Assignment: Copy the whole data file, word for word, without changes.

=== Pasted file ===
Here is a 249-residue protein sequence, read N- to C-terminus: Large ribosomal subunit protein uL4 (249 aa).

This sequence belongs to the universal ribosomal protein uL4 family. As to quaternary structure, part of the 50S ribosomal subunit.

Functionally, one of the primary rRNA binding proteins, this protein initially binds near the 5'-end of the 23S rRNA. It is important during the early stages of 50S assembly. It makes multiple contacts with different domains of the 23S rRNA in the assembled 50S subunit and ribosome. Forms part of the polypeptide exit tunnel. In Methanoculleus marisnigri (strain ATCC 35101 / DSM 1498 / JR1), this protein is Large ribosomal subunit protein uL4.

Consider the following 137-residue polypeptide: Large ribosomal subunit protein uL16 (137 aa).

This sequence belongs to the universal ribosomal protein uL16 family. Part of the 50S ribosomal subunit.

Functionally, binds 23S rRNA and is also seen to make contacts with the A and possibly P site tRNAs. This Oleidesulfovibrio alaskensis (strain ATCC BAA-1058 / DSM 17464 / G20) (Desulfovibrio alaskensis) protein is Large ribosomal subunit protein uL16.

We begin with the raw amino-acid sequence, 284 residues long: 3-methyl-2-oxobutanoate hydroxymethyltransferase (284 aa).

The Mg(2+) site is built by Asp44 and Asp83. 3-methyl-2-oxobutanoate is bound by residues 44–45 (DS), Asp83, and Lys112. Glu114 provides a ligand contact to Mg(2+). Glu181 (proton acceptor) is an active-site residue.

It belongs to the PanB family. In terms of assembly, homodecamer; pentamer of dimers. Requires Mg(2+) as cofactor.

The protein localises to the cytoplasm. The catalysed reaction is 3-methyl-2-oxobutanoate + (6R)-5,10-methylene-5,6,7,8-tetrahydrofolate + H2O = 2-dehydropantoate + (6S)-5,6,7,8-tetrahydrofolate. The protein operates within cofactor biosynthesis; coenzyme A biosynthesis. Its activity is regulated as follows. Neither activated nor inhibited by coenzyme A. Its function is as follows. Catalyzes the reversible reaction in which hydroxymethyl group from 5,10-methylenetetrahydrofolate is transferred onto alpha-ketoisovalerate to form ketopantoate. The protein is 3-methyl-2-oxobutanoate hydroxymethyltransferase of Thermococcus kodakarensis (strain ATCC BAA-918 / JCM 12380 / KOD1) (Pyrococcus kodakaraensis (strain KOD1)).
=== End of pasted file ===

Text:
Here is a 249-residue protein sequence, read N- to C-terminus: Large ribosomal subunit protein uL4 (249 aa).

This sequence belongs to the universal ribosomal protein uL4 family. As to quaternary structure, part of the 50S ribosomal subunit.

Functionally, one of the primary rRNA binding proteins, this protein initially binds near the 5'-end of the 23S rRNA. It is important during the early stages of 50S assembly. It makes multiple contacts with different domains of the 23S rRNA in the assembled 50S subunit and ribosome. Forms part of the polypeptide exit tunnel. In Methanoculleus marisnigri (strain ATCC 35101 / DSM 1498 / JR1), this protein is Large ribosomal subunit protein uL4.

Consider the following 137-residue polypeptide: Large ribosomal subunit protein uL16 (137 aa).

This sequence belongs to the universal ribosomal protein uL16 family. Part of the 50S ribosomal subunit.

Functionally, binds 23S rRNA and is also seen to make contacts with the A and possibly P site tRNAs. This Oleidesulfovibrio alaskensis (strain ATCC BAA-1058 / DSM 17464 / G20) (Desulfovibrio alaskensis) protein is Large ribosomal subunit protein uL16.

We begin with the raw amino-acid sequence, 284 residues long: 3-methyl-2-oxobutanoate hydroxymethyltransferase (284 aa).

The Mg(2+) site is built by Asp44 and Asp83. 3-methyl-2-oxobutanoate is bound by residues 44–45 (DS), Asp83, and Lys112. Glu114 provides a ligand contact to Mg(2+). Glu181 (proton acceptor) is an active-site residue.

It belongs to the PanB family. In terms of assembly, homodecamer; pentamer of dimers. Requires Mg(2+) as cofactor.

The protein localises to the cytoplasm. The catalysed reaction is 3-methyl-2-oxobutanoate + (6R)-5,10-methylene-5,6,7,8-tetrahydrofolate + H2O = 2-dehydropantoate + (6S)-5,6,7,8-tetrahydrofolate. The protein operates within cofactor biosynthesis; coenzyme A biosynthesis. Its activity is regulated as follows. Neither activated nor inhibited by coenzyme A. Its function is as follows. Catalyzes the reversible reaction in which hydroxymethyl group from 5,10-methylenetetrahydrofolate is transferred onto alpha-ketoisovalerate to form ketopantoate. The protein is 3-methyl-2-oxobutanoate hydroxymethyltransferase of Thermococcus kodakarensis (strain ATCC BAA-918 / JCM 12380 / KOD1) (Pyrococcus kodakaraensis (strain KOD1)).